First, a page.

David Zemens

How to Build a COM-Visible Executable with Python

Recently I had to figure out how to make a COM-visible executable from python. I’d worked on something similar about 5 years ago in python2, which was a bit easier of a process since py2exe creates a DLL, but that library is no longer maintained and it doesn’t work for python3.

Below is a very simple example class. The easy part was exposing the class to COM locally which can be done via command line: python controller.py --register .

import pythoncom, sys, win32com.server.register, logging

class Controller(object):
    _reg_progid_ = "TestController.Application"
    _reg_desc_ = "Python Test COM Server"
    # generate your own UID via uuid.uuid4() or pythoncom.CreateGuid()
    _reg_clsid_ = '{9e243d9c-96c7-4c7c-987d-893f1f55c064}'  
    _reg_clsctx_ = pythoncom.CLSCTX_LOCAL_SERVER
    _public_methods_ = ['hello']

    def __init__(self):
        pass

    def hello(self, name):
        return f'Hello, {name}'

if __name__ == '__main__':
    if '--register' in sys.argv or '--unregister' in sys.argv:
        win32com.server.register.UseCommandLine(Controller)

Once you register the class, you can test it out in python:

from comtypes.client import CreateObject
c = CreateObject('TestController.Application')
c.hello('David')

Or from Visual Basic:

Dim c as Object
Set c = CreateObject("TestController.Application")
MsgBox c.hello('David')

But the tricky part was figuring out how to make this distributable. I used python’s pyinstaller to create an EXE from the python code, but ran into a number of problems & errors along the way. I needed a way to serve it, so I modified the if __name__ == '__main__' guard:

if __name__ == '__main__':
    print(__name__)
    print(sys.argv)
    try:
        if '--register' in sys.argv or '--unregister' in sys.argv:
            win32com.server.register.UseCommandLine(Controller)
        else:
            win32com.server.localserver.serve([ Controller._reg_clsid_ ])
    except:
        logging.exception('Oops!')
        input()

Somewhere along the way I realized that I could pass command-line arguments to the EXE.

controller.exe --register

This revelation was not something that I found anywhere in my researching — there are plenty of examples of making com-visible classes in python (all pretty much the same as I had initially) but none of them went so far as to make an executable. When I figured this out, it actually felt like magic! Except the magic didn’t work yet, the class could be registered but not served.

This comment on a somewhat-related StackOverflow question was helpful in identifying some missing class attributes that seemed to be preventing the class from being served.

Those using Python 3.7 (and newest version of PyWin32), you need to add variables: _reg_verprogid_ and _reg_class_spec_. The first one is about the same as _reg_progid_ (for example Python.TestServer.2), the second should be <filename>.<classname> (like a Python module)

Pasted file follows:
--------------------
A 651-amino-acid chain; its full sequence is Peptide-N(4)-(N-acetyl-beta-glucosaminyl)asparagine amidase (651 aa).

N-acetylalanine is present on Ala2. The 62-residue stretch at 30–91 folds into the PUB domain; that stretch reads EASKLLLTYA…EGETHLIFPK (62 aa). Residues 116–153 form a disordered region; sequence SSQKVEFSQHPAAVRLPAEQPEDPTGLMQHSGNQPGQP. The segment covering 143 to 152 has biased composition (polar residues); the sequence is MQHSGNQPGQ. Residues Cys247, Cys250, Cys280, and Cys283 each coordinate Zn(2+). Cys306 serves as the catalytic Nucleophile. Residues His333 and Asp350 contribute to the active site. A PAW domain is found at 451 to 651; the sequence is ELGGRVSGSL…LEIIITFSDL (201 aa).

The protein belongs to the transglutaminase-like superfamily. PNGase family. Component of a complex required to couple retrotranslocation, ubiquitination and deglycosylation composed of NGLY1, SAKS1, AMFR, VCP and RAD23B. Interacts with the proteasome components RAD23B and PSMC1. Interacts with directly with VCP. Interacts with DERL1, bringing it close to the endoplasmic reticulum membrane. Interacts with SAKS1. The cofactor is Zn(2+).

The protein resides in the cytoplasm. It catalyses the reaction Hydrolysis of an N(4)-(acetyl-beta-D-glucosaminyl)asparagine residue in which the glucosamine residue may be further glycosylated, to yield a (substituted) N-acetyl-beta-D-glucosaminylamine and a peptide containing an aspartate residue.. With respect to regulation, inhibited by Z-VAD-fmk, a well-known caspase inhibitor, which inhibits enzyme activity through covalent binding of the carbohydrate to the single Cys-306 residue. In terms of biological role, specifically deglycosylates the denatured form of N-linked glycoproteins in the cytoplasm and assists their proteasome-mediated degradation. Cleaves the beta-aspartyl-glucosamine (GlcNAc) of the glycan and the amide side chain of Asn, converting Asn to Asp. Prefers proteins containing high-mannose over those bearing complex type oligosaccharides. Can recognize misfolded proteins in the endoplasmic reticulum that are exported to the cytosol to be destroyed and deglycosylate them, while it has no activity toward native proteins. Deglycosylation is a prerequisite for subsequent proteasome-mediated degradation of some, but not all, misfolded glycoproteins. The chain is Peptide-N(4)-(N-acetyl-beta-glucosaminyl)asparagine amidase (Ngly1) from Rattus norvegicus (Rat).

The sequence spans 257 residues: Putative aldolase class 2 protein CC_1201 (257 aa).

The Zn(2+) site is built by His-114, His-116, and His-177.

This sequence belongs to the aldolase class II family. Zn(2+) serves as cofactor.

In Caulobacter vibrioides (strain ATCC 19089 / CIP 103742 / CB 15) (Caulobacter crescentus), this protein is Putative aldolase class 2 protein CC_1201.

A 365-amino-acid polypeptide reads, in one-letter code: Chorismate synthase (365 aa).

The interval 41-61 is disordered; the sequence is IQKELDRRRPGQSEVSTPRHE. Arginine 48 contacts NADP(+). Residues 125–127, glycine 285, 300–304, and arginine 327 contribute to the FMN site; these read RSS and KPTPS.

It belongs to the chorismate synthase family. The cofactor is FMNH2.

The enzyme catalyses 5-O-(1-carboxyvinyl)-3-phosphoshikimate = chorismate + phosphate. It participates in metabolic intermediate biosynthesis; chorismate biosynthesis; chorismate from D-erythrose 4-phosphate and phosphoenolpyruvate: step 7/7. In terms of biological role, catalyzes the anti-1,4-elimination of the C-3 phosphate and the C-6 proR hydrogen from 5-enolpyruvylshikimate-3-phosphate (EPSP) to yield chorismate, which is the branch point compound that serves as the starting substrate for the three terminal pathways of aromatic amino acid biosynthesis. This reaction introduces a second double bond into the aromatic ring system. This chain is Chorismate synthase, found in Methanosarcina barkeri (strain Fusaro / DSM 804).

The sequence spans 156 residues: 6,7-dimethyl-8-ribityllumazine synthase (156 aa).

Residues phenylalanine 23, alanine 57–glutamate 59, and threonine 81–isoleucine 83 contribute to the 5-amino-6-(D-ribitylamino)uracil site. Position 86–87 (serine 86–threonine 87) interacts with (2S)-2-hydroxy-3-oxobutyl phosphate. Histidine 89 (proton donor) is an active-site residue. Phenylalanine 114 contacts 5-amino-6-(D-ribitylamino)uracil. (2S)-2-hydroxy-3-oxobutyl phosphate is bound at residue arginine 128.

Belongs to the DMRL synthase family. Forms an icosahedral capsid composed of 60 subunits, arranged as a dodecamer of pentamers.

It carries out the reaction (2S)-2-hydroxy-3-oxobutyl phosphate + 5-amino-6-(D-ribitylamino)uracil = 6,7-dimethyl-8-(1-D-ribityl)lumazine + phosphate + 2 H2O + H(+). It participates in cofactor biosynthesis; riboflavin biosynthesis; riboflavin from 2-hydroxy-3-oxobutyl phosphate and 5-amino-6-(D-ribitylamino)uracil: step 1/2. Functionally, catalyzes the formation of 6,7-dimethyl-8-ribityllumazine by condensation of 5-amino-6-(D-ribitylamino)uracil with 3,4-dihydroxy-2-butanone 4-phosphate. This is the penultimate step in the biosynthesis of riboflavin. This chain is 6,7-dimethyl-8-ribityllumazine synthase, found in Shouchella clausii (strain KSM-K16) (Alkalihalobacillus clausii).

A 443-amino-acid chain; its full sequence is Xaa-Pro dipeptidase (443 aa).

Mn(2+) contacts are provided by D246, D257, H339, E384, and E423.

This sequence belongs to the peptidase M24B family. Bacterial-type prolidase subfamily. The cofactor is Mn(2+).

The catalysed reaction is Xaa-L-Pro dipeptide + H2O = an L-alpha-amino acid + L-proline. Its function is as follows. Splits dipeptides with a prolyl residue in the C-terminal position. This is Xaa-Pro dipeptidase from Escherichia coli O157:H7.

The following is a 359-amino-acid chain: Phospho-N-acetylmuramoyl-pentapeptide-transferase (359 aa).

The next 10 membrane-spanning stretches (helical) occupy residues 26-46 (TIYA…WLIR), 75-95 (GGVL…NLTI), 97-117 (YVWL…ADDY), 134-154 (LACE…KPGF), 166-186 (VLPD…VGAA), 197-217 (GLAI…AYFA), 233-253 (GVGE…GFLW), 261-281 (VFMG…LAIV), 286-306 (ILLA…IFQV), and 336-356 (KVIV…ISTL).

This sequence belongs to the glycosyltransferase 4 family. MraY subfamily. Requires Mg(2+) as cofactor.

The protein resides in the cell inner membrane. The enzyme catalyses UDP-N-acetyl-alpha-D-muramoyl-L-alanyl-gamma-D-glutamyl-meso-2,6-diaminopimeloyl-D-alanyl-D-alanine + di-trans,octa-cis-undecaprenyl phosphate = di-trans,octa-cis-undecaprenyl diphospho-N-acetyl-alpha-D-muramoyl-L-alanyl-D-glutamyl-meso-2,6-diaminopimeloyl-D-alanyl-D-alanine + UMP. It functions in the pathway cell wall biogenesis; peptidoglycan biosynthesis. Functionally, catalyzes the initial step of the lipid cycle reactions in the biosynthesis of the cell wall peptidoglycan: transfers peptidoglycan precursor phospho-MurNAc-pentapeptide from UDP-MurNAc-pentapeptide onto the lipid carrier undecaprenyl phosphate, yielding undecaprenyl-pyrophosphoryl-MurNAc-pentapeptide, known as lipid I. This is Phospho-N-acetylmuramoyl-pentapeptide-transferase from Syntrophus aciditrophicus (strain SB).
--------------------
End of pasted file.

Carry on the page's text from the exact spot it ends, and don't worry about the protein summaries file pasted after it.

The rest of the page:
So I added those to the Controller class:

    _reg_verprogid_ = "TestController.Application.1"
    _reg_class_spec_ = "controller.Controller"

But we’re still not quite there, because if you try to run the EXE you’ll get a pythoncom error:

Traceback (most recent call last):
  File "site-packages\win32com\server\policy.py", line 136, in CreateInstance
  File "site-packages\win32com\server\policy.py", line 194, in CreateInstance
  File "site-packages\win32com\server\policy.py", line 728, in call_func
  File "site-packages\win32com\server\policy.py", line 717, in resolve_func
  File "site-packages\win32com\server\policy.py", line 736, in _import_module
ModuleNotFoundError: No module named 'controller'
pythoncom error: Unexpected gateway error
Traceback (most recent call last):
   File "site-packages\win32com\server\policy.py", line 136, in CreateInstance
   File "site-packages\win32com\server\policy.py", line 194, in CreateInstance
   File "site-packages\win32com\server\policy.py", line 728, in call_func
   File "site-packages\win32com\server\policy.py", line 717, in resolve_func
   File "site-packages\win32com\server\policy.py", line 736, in _import_module
 ModuleNotFoundError: No module named 'controller'
 pythoncom error: CPyFactory::CreateInstance failed to create instance. (80004005)

I had to make the _reg_class_spec_ = __name__ + '.Controller' because using the module name was resulting in an that nasty ModuleNotFoundError. (Untested, but I suppose that could be circumvented by putting the Controller class in a separate .py file.)

Once that’s all taken care of, I rebuilt the EXE from pyinstaller, registered it via controller.exe --register, and finally had a COM-visible EXE.

The final python code for the controller.py file looks like:

import pythoncom, sys, win32com.server.register, win32com.server.localserver, logging

class Controller(object):
    _reg_progid_ = "TestController.Application"
    _reg_verprogid_ = "TestController.Application.1"
    _reg_class_spec_ = __name__ + ".Controller"
    _reg_desc_ = "Python Test COM Server"
    # generate your own UID via uuid.uuid4() or pythoncom.CreateGuid()
    _reg_clsid_ = '{9e243d9c-96c7-4c7c-987d-893f1f55c064}'  
    _reg_clsctx_ = pythoncom.CLSCTX_LOCAL_SERVER
    _public_methods_ = ['hello']

    def __init__(self):
        pass

    def hello(self, name):
        return f'Hello, {name}'

if __name__ == '__main__':
    print(__name__)
    print(sys.argv)
    try:
        if '--register' in sys.argv or '--unregister' in sys.argv:
            win32com.server.register.UseCommandLine(Controller)
        else:
            win32com.server.localserver.serve([ Controller._reg_clsid_ ])
    except:
        logging.exception('Oops!')
        input()

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